Some Registrars employ Deceptive Tactics by Implementing a 60-Day Lock on Domains following an Internal Push Transfer, aiming to Exploit Domain Owners into Renewing their Domains at Exorbitant Costs, sometimes Three to Four Times or More than the Normal Renewal Price, especially when the Domain is Close to Expiration.
This abusive practice also prevents domain transfers to other registrars until the inflated renewal fee is paid. It is important to differentiate this from the mandatory 60-day initial ICANN lock, as this specific lock is an additional maneuver employed by some registrars to hinder domain transfers and retain customers.
While the initial 60-day ICANN lock is obligatory upon domain registration, the abusive 60-day lock after an internal push transfer is not, and it is imperative to put an end to these coercive tactics utilized by certain registrars in their attempt to retain domain owners against their will. There are also correct registrars that do not lock you for 60 days after an internal push transfer of a domain.
Registrars’ Dirty Tactics – The 60-Day Domain Lock and its Exploitative Consequences. Exposing Registrars’ Dirty Tricks – Inflated Renewal Costs, Restricted Transfers, and the Battle for Fairness in the Domain Registration Landscape.
There is an alarming trend that has emerged in the realm of domain management – registrars implementing a 60-day lock on domains after an internal push, leading to inflated renewal costs and restricted transfer options. In this article, we will look into this exploitative practice and shed light on its detrimental impact.
Understanding the 60-Day Domain Lock
To comprehend the issue at hand, it is crucial to grasp the concept of a 60-day domain lock. The Internet Corporation for Assigned Names and Numbers (ICANN), the governing body responsible for domain names, mandates an initial 60-day lock when a domain is newly registered or transferred between different registrars. This lock aims to prevent unauthorized domain transfers and ensure the security of domain ownership.
The focus of this article is not on the initial ICANN lock but on an abusive 60-day lock that certain registrars impose after an internal push. An internal push refers to the process of transferring a domain from one account to another within the same registrar. Unfortunately, some registrars exploit this opportunity to impose an additional 60-day lock, which extends the domain’s renewal period and restricts the owner’s ability to transfer the domain to a different registrar.
Exploitative Financial Implications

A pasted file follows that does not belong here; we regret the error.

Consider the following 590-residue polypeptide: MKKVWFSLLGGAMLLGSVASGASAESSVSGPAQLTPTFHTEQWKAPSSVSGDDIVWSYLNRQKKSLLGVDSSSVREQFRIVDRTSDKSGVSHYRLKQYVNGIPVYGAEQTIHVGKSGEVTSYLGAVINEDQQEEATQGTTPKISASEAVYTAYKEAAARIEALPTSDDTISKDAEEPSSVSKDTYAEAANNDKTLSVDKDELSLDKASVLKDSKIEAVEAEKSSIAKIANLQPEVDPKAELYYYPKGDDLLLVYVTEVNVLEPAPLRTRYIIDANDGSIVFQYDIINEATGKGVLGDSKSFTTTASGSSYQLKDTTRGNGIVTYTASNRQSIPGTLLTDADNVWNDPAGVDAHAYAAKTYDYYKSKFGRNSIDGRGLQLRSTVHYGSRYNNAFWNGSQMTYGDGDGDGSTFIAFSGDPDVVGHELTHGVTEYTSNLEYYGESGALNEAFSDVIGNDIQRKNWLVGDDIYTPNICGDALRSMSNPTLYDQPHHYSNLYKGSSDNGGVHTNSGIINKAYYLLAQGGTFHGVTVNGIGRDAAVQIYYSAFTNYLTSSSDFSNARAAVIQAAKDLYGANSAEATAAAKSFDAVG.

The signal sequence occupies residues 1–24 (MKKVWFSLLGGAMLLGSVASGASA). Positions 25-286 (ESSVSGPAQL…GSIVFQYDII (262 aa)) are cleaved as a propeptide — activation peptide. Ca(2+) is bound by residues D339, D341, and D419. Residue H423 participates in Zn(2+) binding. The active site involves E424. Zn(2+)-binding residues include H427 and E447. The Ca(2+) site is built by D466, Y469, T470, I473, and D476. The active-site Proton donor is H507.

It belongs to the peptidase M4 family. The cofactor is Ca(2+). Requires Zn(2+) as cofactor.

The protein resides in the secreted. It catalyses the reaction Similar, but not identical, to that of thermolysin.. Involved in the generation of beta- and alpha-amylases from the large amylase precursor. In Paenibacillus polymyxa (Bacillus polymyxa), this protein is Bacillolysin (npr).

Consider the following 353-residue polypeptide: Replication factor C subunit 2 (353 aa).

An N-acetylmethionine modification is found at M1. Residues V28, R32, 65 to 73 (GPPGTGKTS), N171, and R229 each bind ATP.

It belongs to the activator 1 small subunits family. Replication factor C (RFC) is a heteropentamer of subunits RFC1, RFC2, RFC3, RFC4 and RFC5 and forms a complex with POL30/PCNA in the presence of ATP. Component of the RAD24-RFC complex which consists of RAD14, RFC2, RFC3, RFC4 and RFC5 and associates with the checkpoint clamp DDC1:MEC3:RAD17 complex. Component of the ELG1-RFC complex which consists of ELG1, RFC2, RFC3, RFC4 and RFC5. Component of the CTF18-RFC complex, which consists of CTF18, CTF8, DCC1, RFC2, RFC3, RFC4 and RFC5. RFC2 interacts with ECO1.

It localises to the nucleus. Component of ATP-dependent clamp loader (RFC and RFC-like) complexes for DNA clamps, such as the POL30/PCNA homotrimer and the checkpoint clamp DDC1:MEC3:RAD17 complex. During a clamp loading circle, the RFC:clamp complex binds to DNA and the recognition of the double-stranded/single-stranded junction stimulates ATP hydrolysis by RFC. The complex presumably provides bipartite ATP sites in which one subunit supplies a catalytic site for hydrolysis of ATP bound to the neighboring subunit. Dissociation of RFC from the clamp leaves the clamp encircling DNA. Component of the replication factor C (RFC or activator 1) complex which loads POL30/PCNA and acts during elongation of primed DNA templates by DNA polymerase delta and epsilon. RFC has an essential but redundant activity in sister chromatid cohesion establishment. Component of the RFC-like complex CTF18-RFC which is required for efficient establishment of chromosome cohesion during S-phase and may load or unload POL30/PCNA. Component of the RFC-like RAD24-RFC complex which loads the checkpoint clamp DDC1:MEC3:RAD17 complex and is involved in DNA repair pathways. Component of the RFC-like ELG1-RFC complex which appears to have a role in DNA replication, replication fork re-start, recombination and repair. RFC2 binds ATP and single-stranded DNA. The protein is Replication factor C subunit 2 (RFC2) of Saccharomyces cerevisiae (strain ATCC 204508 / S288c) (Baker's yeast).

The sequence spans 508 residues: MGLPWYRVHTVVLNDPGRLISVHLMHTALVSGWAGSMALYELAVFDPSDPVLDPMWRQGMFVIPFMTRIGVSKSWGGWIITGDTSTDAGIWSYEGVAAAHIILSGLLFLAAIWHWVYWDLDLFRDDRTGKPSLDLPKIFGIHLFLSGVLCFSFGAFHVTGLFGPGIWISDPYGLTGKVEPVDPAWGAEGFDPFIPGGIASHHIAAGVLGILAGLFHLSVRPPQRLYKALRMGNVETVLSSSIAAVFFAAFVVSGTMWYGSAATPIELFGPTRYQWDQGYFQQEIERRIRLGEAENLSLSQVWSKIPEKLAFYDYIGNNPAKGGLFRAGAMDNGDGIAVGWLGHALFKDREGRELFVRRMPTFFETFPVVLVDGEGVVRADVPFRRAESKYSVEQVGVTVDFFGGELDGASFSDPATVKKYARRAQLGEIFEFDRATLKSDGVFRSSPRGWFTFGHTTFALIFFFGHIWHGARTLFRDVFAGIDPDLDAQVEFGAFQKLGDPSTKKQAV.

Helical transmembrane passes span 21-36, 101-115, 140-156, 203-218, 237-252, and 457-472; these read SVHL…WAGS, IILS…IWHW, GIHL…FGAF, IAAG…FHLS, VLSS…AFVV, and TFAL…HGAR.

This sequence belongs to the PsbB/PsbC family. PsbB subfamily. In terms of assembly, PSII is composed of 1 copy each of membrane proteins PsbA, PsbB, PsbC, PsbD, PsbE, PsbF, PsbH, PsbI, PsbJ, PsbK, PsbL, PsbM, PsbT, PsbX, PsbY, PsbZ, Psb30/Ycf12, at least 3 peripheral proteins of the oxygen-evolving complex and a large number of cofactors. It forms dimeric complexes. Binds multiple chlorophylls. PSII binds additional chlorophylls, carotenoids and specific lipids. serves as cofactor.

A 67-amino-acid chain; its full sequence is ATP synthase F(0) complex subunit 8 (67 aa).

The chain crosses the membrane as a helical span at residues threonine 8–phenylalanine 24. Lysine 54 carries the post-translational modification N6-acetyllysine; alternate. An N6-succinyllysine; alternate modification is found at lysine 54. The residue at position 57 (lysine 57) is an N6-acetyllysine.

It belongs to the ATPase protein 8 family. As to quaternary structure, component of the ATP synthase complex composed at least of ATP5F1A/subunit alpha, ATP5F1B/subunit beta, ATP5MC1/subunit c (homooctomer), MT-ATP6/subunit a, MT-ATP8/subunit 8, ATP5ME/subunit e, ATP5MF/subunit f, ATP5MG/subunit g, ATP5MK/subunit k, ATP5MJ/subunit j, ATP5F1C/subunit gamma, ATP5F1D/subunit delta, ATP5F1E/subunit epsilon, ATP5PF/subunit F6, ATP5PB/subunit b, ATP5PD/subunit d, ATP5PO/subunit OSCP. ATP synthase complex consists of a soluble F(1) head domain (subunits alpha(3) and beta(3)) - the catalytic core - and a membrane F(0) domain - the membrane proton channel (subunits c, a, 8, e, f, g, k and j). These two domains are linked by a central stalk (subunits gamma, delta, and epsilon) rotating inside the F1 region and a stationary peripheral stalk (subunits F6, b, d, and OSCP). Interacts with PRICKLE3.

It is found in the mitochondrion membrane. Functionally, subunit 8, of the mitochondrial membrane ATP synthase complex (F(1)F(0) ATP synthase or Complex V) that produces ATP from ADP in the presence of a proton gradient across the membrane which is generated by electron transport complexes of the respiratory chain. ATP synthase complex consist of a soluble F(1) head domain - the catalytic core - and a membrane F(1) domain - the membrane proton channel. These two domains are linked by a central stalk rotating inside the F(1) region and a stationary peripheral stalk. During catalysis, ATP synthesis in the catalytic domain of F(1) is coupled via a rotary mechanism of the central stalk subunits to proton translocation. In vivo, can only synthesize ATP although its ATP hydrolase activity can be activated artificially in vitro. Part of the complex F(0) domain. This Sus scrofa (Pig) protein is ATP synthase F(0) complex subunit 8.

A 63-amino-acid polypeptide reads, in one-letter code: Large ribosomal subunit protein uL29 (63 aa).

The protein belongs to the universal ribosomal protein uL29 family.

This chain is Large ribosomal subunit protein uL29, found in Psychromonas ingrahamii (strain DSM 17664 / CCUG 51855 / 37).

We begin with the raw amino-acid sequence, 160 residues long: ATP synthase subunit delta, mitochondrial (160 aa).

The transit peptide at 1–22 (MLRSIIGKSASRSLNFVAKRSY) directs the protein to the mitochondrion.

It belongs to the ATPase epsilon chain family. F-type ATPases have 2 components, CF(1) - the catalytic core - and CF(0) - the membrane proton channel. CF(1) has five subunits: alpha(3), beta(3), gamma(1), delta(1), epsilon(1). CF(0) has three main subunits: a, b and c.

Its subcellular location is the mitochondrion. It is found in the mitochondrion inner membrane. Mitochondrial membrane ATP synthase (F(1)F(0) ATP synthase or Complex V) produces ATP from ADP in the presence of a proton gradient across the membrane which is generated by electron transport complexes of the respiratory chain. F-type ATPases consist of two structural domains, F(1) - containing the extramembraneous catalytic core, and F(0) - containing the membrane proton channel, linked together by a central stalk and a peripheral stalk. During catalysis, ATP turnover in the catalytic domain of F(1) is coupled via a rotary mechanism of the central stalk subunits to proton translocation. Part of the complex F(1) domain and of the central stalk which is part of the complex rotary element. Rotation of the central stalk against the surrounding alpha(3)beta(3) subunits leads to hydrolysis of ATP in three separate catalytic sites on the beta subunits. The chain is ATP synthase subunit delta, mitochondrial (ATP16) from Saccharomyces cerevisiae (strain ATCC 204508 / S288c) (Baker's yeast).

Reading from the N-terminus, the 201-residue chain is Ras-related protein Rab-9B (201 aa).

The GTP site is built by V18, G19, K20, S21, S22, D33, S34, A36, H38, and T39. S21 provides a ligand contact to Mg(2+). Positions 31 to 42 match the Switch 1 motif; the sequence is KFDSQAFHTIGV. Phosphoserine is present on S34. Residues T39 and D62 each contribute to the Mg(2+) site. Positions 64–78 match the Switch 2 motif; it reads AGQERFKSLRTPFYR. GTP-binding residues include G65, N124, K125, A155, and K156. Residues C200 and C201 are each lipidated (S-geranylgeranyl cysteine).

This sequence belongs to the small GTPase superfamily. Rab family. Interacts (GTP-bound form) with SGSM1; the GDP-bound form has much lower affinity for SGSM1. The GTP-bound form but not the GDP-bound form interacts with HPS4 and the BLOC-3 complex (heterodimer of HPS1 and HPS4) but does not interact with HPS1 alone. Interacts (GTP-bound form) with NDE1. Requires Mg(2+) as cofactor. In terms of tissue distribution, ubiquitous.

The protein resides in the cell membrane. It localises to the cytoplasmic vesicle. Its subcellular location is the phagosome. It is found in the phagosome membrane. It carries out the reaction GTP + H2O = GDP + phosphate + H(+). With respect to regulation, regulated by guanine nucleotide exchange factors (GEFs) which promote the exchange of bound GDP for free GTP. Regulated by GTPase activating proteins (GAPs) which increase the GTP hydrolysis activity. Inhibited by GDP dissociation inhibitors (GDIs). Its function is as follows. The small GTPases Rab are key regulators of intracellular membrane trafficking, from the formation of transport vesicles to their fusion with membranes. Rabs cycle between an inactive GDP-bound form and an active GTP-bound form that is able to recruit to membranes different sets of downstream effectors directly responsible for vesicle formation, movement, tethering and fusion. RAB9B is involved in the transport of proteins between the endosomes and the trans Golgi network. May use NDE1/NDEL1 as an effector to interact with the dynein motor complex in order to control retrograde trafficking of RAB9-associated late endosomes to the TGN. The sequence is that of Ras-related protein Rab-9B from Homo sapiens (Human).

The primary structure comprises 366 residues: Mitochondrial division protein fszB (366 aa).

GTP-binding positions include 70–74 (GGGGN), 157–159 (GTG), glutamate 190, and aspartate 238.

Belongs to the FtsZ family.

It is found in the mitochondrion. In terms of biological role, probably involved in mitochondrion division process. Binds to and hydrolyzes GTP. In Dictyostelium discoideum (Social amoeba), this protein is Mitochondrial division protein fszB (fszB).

One of the most alarming consequences of the 60-day domain lock after an internal push is the inflated renewal costs that domain owners are forced to bear. When a domain is pushed internally, some registrars view it as an opportunity to capitalize on the situation by increasing the renewal price significantly, because you are forced to stay with them for another 60 days. As a result, unsuspecting domain owners find themselves paying exorbitant fees that can be three to four times the standard renewal cost, just to have the chance to transfer-out the domain.
This exploitative pricing strategy is particularly burdensome for individuals and small businesses with limited budgets. By manipulating the 60-day lock to their advantage, registrars force domain owners into paying excessive amounts, often without any additional value or services being provided. Such tactics can create financial strain and hinder the growth and development of online ventures.
Restricted Transfer Options
Another insidious aspect of the 60-day domain lock after an internal push is the limited transfer options it imposes on domain owners. The lock effectively restricts the ability to transfer the domain to a different registrar before the renewal fees are paid. This puts domain owners in a precarious situation, especially when their domain is nearing its expiration date.
The lack of transfer options leaves domain owners with two unfavorable choices: either pay the inflated renewal fees demanded by the registrar or risk losing control over their domain altogether. For those seeking to switch to a different registrar due to better pricing, service, or other reasons, the 60-day domain lock after an internal push becomes an unjust barrier that undermines the principles of fair competition and consumer choice.